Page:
The one hopeful sign of cooperation is Nato unity over Ukraine. But this should not blind us to the scale of global disunity, with almost all of Africa, Asia, Latin America and the Middle East standing aloof from sanctions against Russia and even condemnation of its war crimes.

Very few can ever benefit from this fragmentation, and almost everywhere inequality is on the rise. Warehouses in Asia, America and Europe have sufficient grain reserves to feed the world, and yet there is no global distribution plan and the World Food Programme struggles with only half the finance it needs to prevent famines.

Energy producers are making unprecedented profits while consumers struggle with unpayable bills. Yet there is no plan before the G20 to address this, or the halving of global growth, inflation, currency imbalances and debt, or to undo some of the damage done by resistance at Cop27 to even honouring the promise of $100bn a year for the developing world.

There are rising dangers from this unilateralism: the risk of monetary and fiscal overkill – and a global recession – if one country after another pursues its own monetary and fiscal tightening, with little thought given to the spillover effects on each other.

Lost jobs and lost prosperity – and more poverty – are the prices we will pay if the very countries that created the international institutions to deliver cooperation behave uncooperatively.

In 2009, when recession threatened to become depression, a G20 leaders group was formed and backstopped the world economy with $1tn. During the 1970s oil crisis, a G7 comprising the west and Japan was established, with a plan to redirect oil surpluses and stabilise currencies. And in 1945, to rebuild a crisis-torn world and root out poverty and hunger, the Marshall plan and a new array of institutions from the UN to the IMF and World Bank were born.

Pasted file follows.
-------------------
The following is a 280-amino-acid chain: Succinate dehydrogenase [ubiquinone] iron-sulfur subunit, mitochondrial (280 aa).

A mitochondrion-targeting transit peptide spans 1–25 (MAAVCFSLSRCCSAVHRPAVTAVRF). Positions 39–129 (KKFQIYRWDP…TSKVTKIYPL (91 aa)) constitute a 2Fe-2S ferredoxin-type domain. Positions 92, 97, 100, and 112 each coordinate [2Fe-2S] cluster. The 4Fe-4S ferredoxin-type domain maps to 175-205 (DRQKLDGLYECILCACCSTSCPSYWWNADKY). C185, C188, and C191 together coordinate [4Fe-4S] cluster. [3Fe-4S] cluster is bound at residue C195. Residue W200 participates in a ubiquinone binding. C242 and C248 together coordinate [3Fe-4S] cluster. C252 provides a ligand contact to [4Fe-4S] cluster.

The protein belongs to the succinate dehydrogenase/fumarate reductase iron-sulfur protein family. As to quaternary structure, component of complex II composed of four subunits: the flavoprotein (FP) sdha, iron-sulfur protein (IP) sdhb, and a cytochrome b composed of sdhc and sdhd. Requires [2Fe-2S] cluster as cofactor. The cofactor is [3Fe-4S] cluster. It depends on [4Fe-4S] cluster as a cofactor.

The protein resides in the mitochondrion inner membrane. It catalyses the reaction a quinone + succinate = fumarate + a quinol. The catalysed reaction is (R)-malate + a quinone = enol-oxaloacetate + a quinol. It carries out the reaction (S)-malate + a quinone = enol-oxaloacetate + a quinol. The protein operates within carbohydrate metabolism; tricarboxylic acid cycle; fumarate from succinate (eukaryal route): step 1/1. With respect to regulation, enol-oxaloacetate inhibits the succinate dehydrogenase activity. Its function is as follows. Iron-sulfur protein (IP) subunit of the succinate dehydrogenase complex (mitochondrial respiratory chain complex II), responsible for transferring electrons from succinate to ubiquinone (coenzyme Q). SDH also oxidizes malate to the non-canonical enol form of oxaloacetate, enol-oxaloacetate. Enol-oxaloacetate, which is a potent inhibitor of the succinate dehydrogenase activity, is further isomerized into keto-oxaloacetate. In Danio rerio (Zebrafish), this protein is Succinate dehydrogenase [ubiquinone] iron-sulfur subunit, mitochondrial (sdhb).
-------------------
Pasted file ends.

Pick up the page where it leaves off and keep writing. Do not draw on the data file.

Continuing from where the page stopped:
But even if, in 2022, there is no modern Marshall, and no plan to deal with a similarly perilous world, we are not powerless. The US holds the key. Having generally acted multilaterally in a unipolar era, it must resist the temptation to act unilaterally in a multipolar era. President Biden and G20 leaders should direct the IMF to make operational the 2009 “multilateral action process” to coordinate a global push for non-inflationary growth.

A strengthened early warning system should be forged to head off the threat of the kind of global shadow banking crisis feared by the Bank of International Settlements. Reintegrating global supply chains can happen if we empower the World Trade Organization to stand up to protectionism.

Debt relief is essential to prevent a breakdown in the internal social and political fabric of more than half the world’s developing countries. The IMF has the capacity to more than double its outlays and to lend into arrears and corral absent partners – China and the private sector – into orderly debt restructuring. Developing countries, who are not to blame for the interlocking global crises destroying their prosperity, should be subject to less conditionality and have longer repayment periods.

The G20’s review of the World Bank should recommend the use of guarantees and the more efficient use of its capital, and offer not billions but trillions in the long-term finance needed for climate health and education. And leaders should examine how other struggling international institutions can be updated; seek wider agreement on capping energy prices to tame inflation; release food reserves to avert a famine while helping Africa become more self-sufficient; and stand ready to deal with currency volatility. Past mistakes have put us on this bumpy journey. But if global leadership and cooperation finally rise to the occasion, we can guide our world to a better destination.

Courtesy:The Guardian